On Lord Howe, you quickly learn how to appreciate island life. There is no cell service. No Instagram, no Facebook, and no way of contacting anyone, unless you stroll into town and use the pay phones (but they’re mainly for local calls anyway). Residents carry flip-phones and hotels have landlines, which are used mostly to contact the owner or make a dinner reservation at one of the island's six restaurants. But after 24 hours, the stress of being out-of-contact subsided. I felt as though I was living somewhere simple and happy, just me and the island. There was no obligation to share what I was eating or doing. Instead, I had finally had time — time that was my own.
Every morning the sun glowed on my cheeks as I sat on my balcony, listening to the waves crash against ancient rocks and muttonbird calls from every direction. I relished having time to soak it all in. I had known nature was there — but I didn't often take the time to hear and feel it. Instead, I would take a shaky video or snap a picture in Portrait Mode, encouraging my followers to do the exact same thing. I would thank my sponsors and my audience, because what are we without spectators? I could tell how distracted I had been by social media, how I had framed everything too look good on a screen — so much so that I wasn't seeing the world clearly, until now.
I waded into the sparkling water at Ned’s Beach, on the northern shore, only to be immediately surrounded by a school of kingfish, wrasse, silver-drummers, and kaleidoscopic Galapagos parrotfish. They swim unusually close to shore for food, which they've learned will be provided by beachgoers. For a dollar in the honesty box (a relic from times past) you can get a handful of fish food from a nearby shed, and a front-row seat at the frenzy. I visited every morning before sunrise to swim among the fish, to feel their energy and to appreciate this simple offering.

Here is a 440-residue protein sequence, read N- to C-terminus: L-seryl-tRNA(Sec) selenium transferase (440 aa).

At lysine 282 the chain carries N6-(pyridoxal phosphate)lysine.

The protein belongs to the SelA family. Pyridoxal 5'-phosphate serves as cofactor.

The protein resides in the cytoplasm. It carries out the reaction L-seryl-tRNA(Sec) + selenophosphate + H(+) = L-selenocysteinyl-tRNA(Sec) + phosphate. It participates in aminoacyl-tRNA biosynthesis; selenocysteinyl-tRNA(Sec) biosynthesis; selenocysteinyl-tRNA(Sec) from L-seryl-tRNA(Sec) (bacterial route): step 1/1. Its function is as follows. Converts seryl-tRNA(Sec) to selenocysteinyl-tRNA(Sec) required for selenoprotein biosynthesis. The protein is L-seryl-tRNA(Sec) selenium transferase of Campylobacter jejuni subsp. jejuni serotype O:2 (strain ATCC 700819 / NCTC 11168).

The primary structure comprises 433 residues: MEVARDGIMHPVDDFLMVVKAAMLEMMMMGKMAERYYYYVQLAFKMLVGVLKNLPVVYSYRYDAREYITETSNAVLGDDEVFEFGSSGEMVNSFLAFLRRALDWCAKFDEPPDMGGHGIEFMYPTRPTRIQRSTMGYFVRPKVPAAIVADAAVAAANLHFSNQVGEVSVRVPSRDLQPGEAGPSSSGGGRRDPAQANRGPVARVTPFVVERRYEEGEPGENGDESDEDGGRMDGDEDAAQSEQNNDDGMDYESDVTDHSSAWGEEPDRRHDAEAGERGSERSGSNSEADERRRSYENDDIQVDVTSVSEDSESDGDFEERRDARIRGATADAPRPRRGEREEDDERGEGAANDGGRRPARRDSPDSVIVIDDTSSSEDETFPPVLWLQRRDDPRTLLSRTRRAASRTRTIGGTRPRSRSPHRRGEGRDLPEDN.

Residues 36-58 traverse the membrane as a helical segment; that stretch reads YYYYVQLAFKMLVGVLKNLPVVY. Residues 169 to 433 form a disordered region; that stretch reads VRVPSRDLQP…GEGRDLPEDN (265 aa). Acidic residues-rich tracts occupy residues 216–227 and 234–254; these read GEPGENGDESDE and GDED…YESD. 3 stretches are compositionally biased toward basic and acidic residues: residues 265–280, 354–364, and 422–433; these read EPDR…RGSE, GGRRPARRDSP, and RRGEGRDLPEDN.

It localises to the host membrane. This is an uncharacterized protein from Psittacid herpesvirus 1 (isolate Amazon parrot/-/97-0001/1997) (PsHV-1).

Over the next few days, I explored the island by foot — often with not a soul in sight, just the native petrels overhead. Never will I again underestimate the power of a good walk; Lord Howe is known for its paths and trails, and for me, they were quite literally life-changing. I hiked up the steep slate rocks guarding Goat House Cave; I strolled past the cows on Transit Hill. On one misty morning, I trekked through dense palms to the cliffs around Malabar Hill, which plunge dramatically into the ocean. After facing my fear of falling to my death, I came to a clearing shelved by flat rocks at one end and lush green pastures to the other. I watched the sun bloom on the horizon. The light stretched outwards into the sea.
Never had I seen such a clear view. To the south, I saw the town and the blue lagoon below me, then dense forests and towering peaks. To the north, wild waves crashing on cliffs, the wide, deep ocean, and the Admiralty Islands, a collection of reefs and volcanic pinnacles. The entirety of Lord Howe Island was visible from where I stood, and I didn't want to leave. I stayed for an hour. A rainbow began to form in the mist, releasing endorphins I didn't know I had. Whatever weight was left simply slid off my back and into the ocean. I wondered what it would be like to be a bird — it must be a powerful feeling. Sitting on Malabar Hill that morning, watching the ocean and the island come to life, was the closest I will ever get.
Why do we love islands? They can remind us of a simpler life, where audience engagement metrics don't exist and we can wander around with salt in our hair. But they have also the power to remind us of who we are and what we want — by providing us space and time. My time on Lord Howe Island helped me gain a new perspective, and bring a little wonder back into my life. I had set out to be a writer, to climb mountains, experience cultures, and witness sunsets around the world. It was clear to me, now, that this was still what I loved. This tiny island picked me up like a wave heading to shore, and I had to find the strength to stand up and ride it.